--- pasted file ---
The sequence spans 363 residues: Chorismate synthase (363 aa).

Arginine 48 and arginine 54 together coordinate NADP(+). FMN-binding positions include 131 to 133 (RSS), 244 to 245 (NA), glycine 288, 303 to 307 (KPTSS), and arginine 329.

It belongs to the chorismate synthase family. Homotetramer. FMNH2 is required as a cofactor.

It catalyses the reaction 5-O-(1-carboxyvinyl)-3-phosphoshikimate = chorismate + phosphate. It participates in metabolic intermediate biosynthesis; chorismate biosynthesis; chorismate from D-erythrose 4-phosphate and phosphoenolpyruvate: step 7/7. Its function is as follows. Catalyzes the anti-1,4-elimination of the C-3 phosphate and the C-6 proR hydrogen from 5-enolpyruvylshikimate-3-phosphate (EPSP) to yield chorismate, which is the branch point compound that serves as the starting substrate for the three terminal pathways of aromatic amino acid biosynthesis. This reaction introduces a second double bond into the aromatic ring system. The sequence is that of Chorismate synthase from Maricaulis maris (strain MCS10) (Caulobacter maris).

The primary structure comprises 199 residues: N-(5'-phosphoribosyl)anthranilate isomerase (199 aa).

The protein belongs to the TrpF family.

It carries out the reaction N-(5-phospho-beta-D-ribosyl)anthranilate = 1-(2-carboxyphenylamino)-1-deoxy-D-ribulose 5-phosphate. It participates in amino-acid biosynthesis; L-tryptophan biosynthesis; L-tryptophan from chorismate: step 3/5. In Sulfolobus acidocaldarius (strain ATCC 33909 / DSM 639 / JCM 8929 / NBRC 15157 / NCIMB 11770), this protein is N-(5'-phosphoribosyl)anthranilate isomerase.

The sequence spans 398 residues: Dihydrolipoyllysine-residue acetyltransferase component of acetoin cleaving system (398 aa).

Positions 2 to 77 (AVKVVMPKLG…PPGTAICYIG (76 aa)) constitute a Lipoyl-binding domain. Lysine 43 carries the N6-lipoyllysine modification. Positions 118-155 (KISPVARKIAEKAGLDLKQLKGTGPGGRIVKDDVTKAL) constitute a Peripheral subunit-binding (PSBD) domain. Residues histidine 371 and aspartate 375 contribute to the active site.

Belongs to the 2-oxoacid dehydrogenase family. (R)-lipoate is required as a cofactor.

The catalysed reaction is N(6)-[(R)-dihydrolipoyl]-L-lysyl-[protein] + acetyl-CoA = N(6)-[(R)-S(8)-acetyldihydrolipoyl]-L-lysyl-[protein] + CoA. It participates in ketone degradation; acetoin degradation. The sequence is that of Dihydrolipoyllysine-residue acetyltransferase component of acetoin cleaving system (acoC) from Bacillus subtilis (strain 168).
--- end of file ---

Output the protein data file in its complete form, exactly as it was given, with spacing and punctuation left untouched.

The sequence spans 363 residues: Chorismate synthase (363 aa).

Arginine 48 and arginine 54 together coordinate NADP(+). FMN-binding positions include 131 to 133 (RSS), 244 to 245 (NA), glycine 288, 303 to 307 (KPTSS), and arginine 329.

It belongs to the chorismate synthase family. Homotetramer. FMNH2 is required as a cofactor.

It catalyses the reaction 5-O-(1-carboxyvinyl)-3-phosphoshikimate = chorismate + phosphate. It participates in metabolic intermediate biosynthesis; chorismate biosynthesis; chorismate from D-erythrose 4-phosphate and phosphoenolpyruvate: step 7/7. Its function is as follows. Catalyzes the anti-1,4-elimination of the C-3 phosphate and the C-6 proR hydrogen from 5-enolpyruvylshikimate-3-phosphate (EPSP) to yield chorismate, which is the branch point compound that serves as the starting substrate for the three terminal pathways of aromatic amino acid biosynthesis. This reaction introduces a second double bond into the aromatic ring system. The sequence is that of Chorismate synthase from Maricaulis maris (strain MCS10) (Caulobacter maris).

The primary structure comprises 199 residues: N-(5'-phosphoribosyl)anthranilate isomerase (199 aa).

The protein belongs to the TrpF family.

It carries out the reaction N-(5-phospho-beta-D-ribosyl)anthranilate = 1-(2-carboxyphenylamino)-1-deoxy-D-ribulose 5-phosphate. It participates in amino-acid biosynthesis; L-tryptophan biosynthesis; L-tryptophan from chorismate: step 3/5. In Sulfolobus acidocaldarius (strain ATCC 33909 / DSM 639 / JCM 8929 / NBRC 15157 / NCIMB 11770), this protein is N-(5'-phosphoribosyl)anthranilate isomerase.

The sequence spans 398 residues: Dihydrolipoyllysine-residue acetyltransferase component of acetoin cleaving system (398 aa).

Positions 2 to 77 (AVKVVMPKLG…PPGTAICYIG (76 aa)) constitute a Lipoyl-binding domain. Lysine 43 carries the N6-lipoyllysine modification. Positions 118-155 (KISPVARKIAEKAGLDLKQLKGTGPGGRIVKDDVTKAL) constitute a Peripheral subunit-binding (PSBD) domain. Residues histidine 371 and aspartate 375 contribute to the active site.

Belongs to the 2-oxoacid dehydrogenase family. (R)-lipoate is required as a cofactor.

The catalysed reaction is N(6)-[(R)-dihydrolipoyl]-L-lysyl-[protein] + acetyl-CoA = N(6)-[(R)-S(8)-acetyldihydrolipoyl]-L-lysyl-[protein] + CoA. It participates in ketone degradation; acetoin degradation. The sequence is that of Dihydrolipoyllysine-residue acetyltransferase component of acetoin cleaving system (acoC) from Bacillus subtilis (strain 168).